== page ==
Secondly, AFAIK it’s not cross-platform deterministic. This would be required for a lockstep multiplayer RTS where all clients need to rebuild the navmesh locally.

Why not use a grid? Well, I could. But it’s slow in comparison to a navmesh for path searches, and a bit cumbersome with its low resolution model of the world. Although it’s worth mentioning that for beginners a grid is far easier to code & makes dynamic updates straight-forward and quick.

StarCraft 2 Navmesh using constrained delaunay triangulation

Edges of a Terrain chasm

The terrain can be shaped to influence the pathing, so I needed a solution that could generate a navmesh on terrain, much like Unitys built-in solution. This needn’t be especially fast as the terrain isn’t going to change shape whilst the game is been played. I carved out a deep chasm in the map editor as a test sample for the navmesh generation.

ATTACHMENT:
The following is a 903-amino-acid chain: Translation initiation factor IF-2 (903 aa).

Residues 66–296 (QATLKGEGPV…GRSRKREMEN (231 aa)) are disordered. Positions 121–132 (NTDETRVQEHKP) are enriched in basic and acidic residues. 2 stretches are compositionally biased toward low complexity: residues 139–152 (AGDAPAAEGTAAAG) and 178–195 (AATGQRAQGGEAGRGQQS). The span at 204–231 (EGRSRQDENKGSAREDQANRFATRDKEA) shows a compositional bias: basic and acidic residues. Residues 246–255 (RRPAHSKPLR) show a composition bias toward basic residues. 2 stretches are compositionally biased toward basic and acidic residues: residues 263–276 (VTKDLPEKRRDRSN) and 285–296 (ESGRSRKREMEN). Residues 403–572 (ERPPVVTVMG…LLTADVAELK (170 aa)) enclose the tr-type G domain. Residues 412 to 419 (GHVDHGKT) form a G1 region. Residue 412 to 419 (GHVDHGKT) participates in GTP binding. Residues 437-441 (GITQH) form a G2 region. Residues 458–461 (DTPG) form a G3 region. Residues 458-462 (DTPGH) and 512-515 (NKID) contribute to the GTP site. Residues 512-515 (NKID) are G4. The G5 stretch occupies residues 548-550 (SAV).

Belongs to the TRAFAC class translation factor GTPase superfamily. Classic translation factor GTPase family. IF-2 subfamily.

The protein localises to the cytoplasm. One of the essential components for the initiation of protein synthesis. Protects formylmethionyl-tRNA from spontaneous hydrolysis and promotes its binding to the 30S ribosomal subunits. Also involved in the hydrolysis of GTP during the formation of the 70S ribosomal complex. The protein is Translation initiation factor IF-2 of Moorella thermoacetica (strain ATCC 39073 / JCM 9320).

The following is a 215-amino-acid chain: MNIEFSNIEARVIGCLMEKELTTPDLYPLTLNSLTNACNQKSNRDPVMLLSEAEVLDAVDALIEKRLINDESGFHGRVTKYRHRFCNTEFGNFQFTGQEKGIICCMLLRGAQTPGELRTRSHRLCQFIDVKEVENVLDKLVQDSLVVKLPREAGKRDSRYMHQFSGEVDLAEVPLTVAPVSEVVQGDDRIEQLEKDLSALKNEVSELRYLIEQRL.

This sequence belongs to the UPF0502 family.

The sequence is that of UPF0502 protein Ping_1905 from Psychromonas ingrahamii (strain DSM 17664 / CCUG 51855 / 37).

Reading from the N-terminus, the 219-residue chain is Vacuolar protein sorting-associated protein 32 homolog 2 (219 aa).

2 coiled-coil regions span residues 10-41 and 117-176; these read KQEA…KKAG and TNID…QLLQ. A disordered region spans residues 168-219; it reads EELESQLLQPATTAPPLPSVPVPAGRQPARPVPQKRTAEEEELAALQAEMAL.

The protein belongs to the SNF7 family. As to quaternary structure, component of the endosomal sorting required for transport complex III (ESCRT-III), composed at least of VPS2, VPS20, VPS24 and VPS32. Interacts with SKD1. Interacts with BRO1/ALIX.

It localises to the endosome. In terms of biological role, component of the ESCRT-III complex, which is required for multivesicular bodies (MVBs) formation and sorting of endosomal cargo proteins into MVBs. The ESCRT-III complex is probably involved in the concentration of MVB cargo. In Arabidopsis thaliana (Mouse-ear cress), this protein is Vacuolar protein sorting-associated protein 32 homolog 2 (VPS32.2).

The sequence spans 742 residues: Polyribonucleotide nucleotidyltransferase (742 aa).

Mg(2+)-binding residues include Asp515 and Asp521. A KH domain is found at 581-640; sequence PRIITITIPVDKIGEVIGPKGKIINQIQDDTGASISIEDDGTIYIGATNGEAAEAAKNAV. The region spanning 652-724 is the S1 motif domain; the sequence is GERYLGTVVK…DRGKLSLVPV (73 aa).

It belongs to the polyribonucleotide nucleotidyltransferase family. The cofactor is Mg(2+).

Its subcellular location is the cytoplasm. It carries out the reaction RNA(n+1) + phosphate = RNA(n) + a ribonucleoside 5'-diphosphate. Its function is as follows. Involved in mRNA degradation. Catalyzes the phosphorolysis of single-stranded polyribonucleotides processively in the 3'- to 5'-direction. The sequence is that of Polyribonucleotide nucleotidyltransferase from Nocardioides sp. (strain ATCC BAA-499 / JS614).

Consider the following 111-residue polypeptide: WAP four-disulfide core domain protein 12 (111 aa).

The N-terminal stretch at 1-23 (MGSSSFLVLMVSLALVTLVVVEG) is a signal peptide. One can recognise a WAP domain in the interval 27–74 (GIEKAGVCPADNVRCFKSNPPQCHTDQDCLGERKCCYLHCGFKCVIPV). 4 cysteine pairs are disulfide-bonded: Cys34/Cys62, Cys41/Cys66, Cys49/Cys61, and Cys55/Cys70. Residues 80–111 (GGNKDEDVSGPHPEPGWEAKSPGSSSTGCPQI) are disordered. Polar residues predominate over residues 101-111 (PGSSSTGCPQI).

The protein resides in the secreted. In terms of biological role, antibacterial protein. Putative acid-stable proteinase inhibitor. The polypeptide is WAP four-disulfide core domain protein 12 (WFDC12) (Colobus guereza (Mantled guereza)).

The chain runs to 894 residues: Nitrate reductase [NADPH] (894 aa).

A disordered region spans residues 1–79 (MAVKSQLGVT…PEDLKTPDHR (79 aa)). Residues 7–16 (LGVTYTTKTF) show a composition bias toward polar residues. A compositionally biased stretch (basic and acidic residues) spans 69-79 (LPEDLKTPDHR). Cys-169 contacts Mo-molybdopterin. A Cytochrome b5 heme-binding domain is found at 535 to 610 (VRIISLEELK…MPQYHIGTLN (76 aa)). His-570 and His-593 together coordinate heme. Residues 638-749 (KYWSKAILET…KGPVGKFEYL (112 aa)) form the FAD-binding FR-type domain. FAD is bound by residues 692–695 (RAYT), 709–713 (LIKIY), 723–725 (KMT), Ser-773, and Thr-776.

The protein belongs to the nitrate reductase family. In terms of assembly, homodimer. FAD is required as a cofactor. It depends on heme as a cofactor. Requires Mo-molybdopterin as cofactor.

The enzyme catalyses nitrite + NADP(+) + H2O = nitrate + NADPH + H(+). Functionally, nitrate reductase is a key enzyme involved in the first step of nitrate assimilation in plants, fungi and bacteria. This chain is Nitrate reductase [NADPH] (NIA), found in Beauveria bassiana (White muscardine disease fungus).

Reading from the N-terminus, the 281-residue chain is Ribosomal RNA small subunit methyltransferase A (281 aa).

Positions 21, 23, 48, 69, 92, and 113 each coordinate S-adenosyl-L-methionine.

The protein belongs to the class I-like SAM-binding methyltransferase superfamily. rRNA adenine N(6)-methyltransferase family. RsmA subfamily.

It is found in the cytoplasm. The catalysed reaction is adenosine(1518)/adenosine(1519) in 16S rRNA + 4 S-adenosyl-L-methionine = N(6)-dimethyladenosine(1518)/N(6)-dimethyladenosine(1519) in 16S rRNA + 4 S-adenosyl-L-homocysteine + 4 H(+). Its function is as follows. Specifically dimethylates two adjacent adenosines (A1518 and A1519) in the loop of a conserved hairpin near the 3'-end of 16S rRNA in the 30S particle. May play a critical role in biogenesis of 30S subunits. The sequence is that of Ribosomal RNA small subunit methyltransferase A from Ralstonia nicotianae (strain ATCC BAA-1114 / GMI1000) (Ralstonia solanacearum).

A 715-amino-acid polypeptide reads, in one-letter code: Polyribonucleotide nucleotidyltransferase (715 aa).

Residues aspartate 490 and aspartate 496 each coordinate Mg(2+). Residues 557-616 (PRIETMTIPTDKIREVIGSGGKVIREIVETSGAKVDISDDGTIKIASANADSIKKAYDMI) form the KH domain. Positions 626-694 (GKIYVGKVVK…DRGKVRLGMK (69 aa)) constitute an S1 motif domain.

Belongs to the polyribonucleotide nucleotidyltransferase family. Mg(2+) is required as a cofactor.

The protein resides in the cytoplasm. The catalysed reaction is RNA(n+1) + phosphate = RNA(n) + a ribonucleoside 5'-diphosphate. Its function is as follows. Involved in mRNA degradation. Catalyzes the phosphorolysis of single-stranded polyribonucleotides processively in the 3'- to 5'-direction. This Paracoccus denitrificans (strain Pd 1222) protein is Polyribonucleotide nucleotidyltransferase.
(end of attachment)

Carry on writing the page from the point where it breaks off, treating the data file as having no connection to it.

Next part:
First, I detected an outline of the chasm by scanning the heightmap for changes in height from cell to cell over a certain threshold.

The most obvious potential problem here is that the heightmap outline has quite a few points and consists of several severe square corners. I don’t need this many points and ideally I would have far less so that the navmesh is simpler when building & using for navigation. The outline should be as simple as possible without being ‘wrong’, in so much as giving a jarring or unexpected experience to the player when a unit paths around it.

I saw a very quick and easy way to immediately get rid of some points, which was to replace corners consisting of 2 edges of 1 cell length with a single horizontal edge.